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Tuesday, Nov 19, 2019

Murals on Gurugram walls bring to life lost history of Haryana

The Gurugram district administration is creating wall paintings across the city covering a myriad themes such as history, heritage, and environment.

gurugram Updated: Nov 08, 2019 16:06 IST
Sadia Akhtar
Sadia Akhtar
Hindustan Times, Gurugram
A set of seven panels near the  Mini Secretariat, in Gurugram depict some of famous monuments of Haryana.
A set of seven panels near the Mini Secretariat, in Gurugram depict some of famous monuments of Haryana. (HT Photo )
         

Hakra Ware pottery, The Pashupati Seal, The Great Bath, the famous “Priest King” and the bronze figurine of the “The Dancing Girl” from Mohenjo-Daro are some of the subjects of newly created murals that commuters passing by the Delhi-Gurgaon Expressway can spot and admire. The visual treat is a result of a beautification drive undertaken by the district administration, under which the dull facade of walls across the city have been transformed into a colourful palette that highlight the history and heritage of the state.

As part of the drive, the district administration is creating wall paintings across the city covering a myriad themes such as history, heritage, and environment. While wall paintings depicting nature are not new to the city, it is probably for the first time that heritage has been represented prominently in the public space. A roughly one-kilometre long stretch near the Expressway is adorned with 20 paintings, which depict various aspects of the Harappan Civilization, while another set of seven panels near the Mini Secretariat depict monuments of the state. These monuments, both protected and unprotected, include Chuhimal ki Chattri of Nuh, Jal Mahal, Karnal Fort, Asigarh Fort, Hansi fort and Chor Gumbad .

Aparajita, assistant commissioner (under training), who is the nodal officer for the beautification drive, said that the focus on heritage structures was aimed at generating awareness about the state’s history. “Gurugram is a cosmopolitan city which is visited by people from all parts of the country. The city is known for industries, offices, and some popular places like Cyber Hub, but we also need to be known for our heritage and culture. We are a succeeding city as far as expansion of officer spaces are concerned, but our culture also needs to be highlighted,” said Aparajita who goes by the first name.

The murals are  a result of a beautification drive undertaken by the district administration, under which the dull facade of walls across the city have been transformed into a colourful palette that highlight the history and heritage of the state.
The murals are a result of a beautification drive undertaken by the district administration, under which the dull facade of walls across the city have been transformed into a colourful palette that highlight the history and heritage of the state. ( Parveen Kuamar / HT Photo )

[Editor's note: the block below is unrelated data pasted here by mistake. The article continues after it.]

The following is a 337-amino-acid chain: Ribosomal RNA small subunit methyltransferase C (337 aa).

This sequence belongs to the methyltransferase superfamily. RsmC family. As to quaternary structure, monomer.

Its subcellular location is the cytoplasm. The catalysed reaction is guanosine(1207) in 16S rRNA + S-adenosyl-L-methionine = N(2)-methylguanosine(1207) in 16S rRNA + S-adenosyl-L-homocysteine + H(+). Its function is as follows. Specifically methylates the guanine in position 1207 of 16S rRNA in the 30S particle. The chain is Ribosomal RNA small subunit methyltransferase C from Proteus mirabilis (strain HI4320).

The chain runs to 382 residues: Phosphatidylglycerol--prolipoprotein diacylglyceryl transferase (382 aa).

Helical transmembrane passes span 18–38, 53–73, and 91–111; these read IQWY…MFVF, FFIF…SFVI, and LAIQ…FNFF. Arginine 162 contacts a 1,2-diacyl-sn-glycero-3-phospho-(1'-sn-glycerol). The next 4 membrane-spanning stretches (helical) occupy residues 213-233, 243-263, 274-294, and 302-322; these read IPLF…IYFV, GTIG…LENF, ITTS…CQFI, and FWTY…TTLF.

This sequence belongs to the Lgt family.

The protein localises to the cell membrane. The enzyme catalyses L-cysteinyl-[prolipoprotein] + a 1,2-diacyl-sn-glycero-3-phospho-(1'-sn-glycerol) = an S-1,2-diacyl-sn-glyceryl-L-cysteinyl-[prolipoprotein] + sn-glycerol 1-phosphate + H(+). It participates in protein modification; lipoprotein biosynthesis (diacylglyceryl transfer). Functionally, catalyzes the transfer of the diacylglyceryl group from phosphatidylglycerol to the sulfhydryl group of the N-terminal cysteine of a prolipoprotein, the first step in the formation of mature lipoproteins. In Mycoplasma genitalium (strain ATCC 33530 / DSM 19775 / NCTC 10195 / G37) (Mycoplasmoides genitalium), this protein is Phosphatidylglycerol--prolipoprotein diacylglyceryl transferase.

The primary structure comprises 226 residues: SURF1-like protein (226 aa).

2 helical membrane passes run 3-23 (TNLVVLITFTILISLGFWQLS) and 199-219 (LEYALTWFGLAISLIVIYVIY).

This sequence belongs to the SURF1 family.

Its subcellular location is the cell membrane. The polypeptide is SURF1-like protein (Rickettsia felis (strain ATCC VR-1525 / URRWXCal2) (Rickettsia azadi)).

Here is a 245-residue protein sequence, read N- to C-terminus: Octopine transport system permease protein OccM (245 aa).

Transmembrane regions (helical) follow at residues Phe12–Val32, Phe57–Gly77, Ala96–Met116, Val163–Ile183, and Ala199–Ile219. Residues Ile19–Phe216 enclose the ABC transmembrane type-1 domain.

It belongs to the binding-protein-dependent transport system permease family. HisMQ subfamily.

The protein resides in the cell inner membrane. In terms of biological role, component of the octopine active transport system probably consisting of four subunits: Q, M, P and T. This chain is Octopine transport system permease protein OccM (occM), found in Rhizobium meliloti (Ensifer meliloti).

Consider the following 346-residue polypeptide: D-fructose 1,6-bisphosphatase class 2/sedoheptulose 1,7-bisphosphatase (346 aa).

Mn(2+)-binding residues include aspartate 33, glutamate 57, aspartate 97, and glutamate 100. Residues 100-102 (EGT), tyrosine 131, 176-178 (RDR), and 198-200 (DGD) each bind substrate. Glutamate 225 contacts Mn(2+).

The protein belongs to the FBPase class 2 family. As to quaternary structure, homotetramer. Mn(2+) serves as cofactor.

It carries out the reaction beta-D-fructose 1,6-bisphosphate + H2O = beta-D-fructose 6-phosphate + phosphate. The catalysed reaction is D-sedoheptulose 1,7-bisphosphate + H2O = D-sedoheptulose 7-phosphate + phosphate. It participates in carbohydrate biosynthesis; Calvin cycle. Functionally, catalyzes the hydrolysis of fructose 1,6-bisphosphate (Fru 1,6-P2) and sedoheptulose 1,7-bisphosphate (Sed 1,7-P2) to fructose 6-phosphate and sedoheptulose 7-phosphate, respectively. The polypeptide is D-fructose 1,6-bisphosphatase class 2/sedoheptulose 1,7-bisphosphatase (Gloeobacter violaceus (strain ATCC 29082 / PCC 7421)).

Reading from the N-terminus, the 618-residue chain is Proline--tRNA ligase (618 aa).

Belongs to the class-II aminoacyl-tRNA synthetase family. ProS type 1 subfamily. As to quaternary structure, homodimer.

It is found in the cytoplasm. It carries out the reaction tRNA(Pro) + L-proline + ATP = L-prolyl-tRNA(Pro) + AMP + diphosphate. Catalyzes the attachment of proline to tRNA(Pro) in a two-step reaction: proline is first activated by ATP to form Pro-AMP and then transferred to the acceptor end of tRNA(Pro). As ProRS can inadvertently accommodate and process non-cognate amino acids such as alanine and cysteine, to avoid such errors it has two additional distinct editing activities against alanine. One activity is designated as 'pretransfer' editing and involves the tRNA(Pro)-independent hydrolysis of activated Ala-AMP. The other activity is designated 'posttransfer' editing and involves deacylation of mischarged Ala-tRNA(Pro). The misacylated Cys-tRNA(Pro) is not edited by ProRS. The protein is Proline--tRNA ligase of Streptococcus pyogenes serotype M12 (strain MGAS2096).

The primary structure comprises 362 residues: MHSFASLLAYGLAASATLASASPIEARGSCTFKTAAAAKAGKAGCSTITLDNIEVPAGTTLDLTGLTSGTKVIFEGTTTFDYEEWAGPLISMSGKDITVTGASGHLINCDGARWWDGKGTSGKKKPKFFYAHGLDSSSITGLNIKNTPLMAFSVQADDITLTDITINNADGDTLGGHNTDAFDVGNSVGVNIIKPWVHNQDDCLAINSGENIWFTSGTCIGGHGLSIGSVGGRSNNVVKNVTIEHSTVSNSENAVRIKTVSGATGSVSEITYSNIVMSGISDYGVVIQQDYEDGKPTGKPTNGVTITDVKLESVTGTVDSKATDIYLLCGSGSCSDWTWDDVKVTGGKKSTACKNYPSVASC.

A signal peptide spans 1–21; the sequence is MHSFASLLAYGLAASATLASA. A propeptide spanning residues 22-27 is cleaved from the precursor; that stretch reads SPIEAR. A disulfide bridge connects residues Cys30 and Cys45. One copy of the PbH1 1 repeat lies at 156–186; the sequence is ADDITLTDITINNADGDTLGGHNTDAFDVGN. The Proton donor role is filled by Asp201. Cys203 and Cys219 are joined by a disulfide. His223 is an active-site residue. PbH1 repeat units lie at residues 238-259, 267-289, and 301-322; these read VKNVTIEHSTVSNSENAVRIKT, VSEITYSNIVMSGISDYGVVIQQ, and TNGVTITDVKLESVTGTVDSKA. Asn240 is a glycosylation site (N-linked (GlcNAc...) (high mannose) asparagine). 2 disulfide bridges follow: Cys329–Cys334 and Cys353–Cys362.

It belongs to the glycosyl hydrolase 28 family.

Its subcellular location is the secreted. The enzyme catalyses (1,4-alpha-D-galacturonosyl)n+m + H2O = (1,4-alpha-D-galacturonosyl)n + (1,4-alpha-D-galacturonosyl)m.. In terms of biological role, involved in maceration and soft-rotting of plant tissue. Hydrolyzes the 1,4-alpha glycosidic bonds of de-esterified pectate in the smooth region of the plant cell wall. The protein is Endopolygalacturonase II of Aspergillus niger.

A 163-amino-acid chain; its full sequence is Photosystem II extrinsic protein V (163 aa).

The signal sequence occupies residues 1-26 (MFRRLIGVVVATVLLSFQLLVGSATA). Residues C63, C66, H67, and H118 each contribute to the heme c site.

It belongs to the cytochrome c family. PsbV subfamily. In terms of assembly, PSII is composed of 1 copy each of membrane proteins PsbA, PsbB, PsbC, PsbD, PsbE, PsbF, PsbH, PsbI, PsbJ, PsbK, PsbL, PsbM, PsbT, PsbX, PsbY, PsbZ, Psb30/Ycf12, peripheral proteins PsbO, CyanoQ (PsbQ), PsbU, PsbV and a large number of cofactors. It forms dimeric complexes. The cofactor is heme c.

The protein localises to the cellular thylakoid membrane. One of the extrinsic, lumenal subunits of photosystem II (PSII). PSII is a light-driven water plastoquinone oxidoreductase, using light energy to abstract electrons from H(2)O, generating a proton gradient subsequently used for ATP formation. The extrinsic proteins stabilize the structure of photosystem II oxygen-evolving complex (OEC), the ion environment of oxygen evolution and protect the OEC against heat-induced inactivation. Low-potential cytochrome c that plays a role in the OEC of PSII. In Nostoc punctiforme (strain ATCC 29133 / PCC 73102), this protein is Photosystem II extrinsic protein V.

The funding for the beautification drive is being provided by the Municipal Corporation of Gurugram on the directions of the district administration. While research and work on the project had started a month back, finishing touches were given around two weeks back. The administration is in the process of shortlisting more areas in the city for more paintings.

Parul Munjal, associate professor at the Sushant School of Art and Architecture, said that while it was a good effort to give space to heritage in public space, the impact would have been greater if the administration had gone more micro. “It’s good that the government has moved on from painting only the Taj Mahal to highlighting state heritage. This might generate some awareness about heritage structures in the state since local history doesn’t always find a significant representation in the public space. People may not be aware that Haryana has these architectural marvels,” said Munjal.

She, however, said that the administration could have gone more local and depicted heritage structures in the Gurugram district. “If places closer home are depicted, then there is real potential of people actually visiting these places. People get excited when they find hidden marvels in their city,” she said.

Rajesh Kumar, a snack vendor, who parks his food cart opposite the Mini Secretariat, said that the paintings had added colour to the area. He said that it would give both residents and outsiders a new perspective to look at. “Nowadays, even educated people don’t seem to know much about local heritage and culture. After seeing the paintings, the visuals will stay in their mind. They might just be motivated enough to explore these places,” said Kumar, who hails from Bihar but has been living in the city for the last 15 years. He said that even he was unfamiliar with most of the monuments that had been painted with names.